Ireland: Immigration officials to be deployed to Dublin homelessness office

Plans to deploy immigration officials to Dublin’s lead homelessness agency have been approved by Cabinet.

The move was agreed by ministers last Tuesday because of an increase in the number of non-EU nationals presenting as homeless, the Sunday Independent reports.

Ireland: Immigration officials to be deployed to Dublin homelessness office

According to a Department of Housing spokesperson, an immigration official will be based out of the Dublin Region Homeless Executive (DRHE) offices “on a pilot basis to assist with evaluating the status of households presenting to homeless services”.

The spokesperson added: “It should be noted that many non-Irish nationals presenting to homeless services will be entitled to housing supports and improved communications will reduce the time frequently involved in clarifying the entitlement of these households to housing supports.”

However, Dublin-based immigration solicitor Wendy Lyon told Irish Legal News that the planned diversion of Irish Naturalisation and Immigration Service (INIS) resources is “appalling”.

Ms Lyon said: “At a time when many applicants to INIS are waiting a year or more for a decision on their application, it’s appalling that INIS is diverting resources to policing the immigration status of migrants in need of emergency housing.”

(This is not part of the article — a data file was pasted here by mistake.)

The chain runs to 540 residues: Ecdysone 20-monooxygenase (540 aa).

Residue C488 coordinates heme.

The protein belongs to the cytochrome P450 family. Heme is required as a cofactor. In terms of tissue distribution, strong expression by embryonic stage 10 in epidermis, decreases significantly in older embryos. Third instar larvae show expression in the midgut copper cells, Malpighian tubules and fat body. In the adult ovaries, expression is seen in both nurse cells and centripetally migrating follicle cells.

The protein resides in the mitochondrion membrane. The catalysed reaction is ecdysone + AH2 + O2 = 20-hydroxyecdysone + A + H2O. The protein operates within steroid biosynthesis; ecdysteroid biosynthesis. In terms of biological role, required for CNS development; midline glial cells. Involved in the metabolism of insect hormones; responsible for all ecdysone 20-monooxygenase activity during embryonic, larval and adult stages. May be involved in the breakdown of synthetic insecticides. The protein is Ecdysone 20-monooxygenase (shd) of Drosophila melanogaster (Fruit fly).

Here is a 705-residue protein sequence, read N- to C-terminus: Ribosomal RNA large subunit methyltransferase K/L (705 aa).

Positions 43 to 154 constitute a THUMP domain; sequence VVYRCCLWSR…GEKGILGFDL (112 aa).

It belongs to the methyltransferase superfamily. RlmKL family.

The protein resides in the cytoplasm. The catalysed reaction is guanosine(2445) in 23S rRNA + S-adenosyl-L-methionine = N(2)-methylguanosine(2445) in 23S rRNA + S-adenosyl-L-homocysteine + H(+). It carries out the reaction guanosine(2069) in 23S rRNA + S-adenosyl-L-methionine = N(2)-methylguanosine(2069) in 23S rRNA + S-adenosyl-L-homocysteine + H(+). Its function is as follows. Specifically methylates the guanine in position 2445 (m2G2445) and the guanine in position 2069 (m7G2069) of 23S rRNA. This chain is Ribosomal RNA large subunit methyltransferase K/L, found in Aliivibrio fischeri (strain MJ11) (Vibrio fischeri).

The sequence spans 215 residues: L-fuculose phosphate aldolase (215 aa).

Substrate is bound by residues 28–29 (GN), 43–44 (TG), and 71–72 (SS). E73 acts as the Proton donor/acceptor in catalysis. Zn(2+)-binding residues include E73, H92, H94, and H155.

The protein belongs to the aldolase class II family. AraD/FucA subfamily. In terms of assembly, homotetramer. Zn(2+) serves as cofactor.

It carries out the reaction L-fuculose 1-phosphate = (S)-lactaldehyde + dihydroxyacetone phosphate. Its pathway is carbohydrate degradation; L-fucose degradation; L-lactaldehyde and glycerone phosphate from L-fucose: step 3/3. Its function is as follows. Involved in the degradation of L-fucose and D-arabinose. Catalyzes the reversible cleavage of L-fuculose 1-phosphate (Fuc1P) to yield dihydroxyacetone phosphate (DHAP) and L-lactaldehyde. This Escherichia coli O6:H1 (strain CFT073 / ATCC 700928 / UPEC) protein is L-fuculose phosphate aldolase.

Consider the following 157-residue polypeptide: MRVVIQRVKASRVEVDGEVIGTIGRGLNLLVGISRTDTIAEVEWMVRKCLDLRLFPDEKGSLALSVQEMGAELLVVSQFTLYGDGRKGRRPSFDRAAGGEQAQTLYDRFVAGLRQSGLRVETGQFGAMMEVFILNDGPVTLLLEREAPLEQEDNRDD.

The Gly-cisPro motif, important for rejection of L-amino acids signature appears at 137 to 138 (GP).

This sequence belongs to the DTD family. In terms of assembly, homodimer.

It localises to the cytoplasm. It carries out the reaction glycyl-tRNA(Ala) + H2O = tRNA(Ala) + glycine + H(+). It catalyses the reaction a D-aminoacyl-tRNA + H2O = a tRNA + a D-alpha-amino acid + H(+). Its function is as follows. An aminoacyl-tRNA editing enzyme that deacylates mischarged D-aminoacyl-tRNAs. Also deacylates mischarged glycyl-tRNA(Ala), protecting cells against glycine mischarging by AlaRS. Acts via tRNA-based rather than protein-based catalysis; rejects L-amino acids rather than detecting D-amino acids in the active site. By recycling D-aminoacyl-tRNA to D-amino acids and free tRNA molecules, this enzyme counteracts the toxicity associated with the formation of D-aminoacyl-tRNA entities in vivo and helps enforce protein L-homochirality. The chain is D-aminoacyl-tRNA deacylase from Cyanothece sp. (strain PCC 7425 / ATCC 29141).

Last week the High Court in London ruled that the ‘Right to Rent’, which makes landlords responsible for checking the immigration status of tenants, was in breach of human rights legislation.

Delivering his verdict, Mr Justice Martin Spencer ruled that the scheme breached the European Convention on Human Rights on the basis that it led to discrimination against non-UK nationals with the right to rent and British ethnic minorities.

The judge added it would be illegal to roll the scheme out in Scotland, Wales and Northern Ireland without further evaluation.

And this week Glasgow laid out plans to become the first city in the UK to pilot changes to the asylum process which would make it easier for people seeking asylum to build new lives.

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